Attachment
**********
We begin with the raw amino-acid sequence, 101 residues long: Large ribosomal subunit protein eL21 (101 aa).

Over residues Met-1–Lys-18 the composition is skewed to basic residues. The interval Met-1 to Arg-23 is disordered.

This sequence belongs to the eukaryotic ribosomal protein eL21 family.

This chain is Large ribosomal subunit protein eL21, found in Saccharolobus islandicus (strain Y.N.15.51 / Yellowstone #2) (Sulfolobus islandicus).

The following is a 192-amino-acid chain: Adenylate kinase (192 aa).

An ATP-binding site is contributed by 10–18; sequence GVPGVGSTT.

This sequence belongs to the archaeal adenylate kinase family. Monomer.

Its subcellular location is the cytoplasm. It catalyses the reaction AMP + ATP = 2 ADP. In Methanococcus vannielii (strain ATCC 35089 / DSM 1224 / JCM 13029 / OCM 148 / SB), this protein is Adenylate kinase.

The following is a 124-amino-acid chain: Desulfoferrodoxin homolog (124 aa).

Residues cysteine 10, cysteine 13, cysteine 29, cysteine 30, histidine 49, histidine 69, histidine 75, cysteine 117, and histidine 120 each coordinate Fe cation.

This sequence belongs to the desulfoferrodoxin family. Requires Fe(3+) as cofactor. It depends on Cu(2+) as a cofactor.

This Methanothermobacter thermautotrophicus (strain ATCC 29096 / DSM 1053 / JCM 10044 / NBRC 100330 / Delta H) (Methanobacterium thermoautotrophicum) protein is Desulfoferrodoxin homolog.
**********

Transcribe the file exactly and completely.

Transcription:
We begin with the raw amino-acid sequence, 101 residues long: Large ribosomal subunit protein eL21 (101 aa).

Over residues Met-1–Lys-18 the composition is skewed to basic residues. The interval Met-1 to Arg-23 is disordered.

This sequence belongs to the eukaryotic ribosomal protein eL21 family.

This chain is Large ribosomal subunit protein eL21, found in Saccharolobus islandicus (strain Y.N.15.51 / Yellowstone #2) (Sulfolobus islandicus).

The following is a 192-amino-acid chain: Adenylate kinase (192 aa).

An ATP-binding site is contributed by 10–18; sequence GVPGVGSTT.

This sequence belongs to the archaeal adenylate kinase family. Monomer.

Its subcellular location is the cytoplasm. It catalyses the reaction AMP + ATP = 2 ADP. In Methanococcus vannielii (strain ATCC 35089 / DSM 1224 / JCM 13029 / OCM 148 / SB), this protein is Adenylate kinase.

The following is a 124-amino-acid chain: Desulfoferrodoxin homolog (124 aa).

Residues cysteine 10, cysteine 13, cysteine 29, cysteine 30, histidine 49, histidine 69, histidine 75, cysteine 117, and histidine 120 each coordinate Fe cation.

This sequence belongs to the desulfoferrodoxin family. Requires Fe(3+) as cofactor. It depends on Cu(2+) as a cofactor.

This Methanothermobacter thermautotrophicus (strain ATCC 29096 / DSM 1053 / JCM 10044 / NBRC 100330 / Delta H) (Methanobacterium thermoautotrophicum) protein is Desulfoferrodoxin homolog.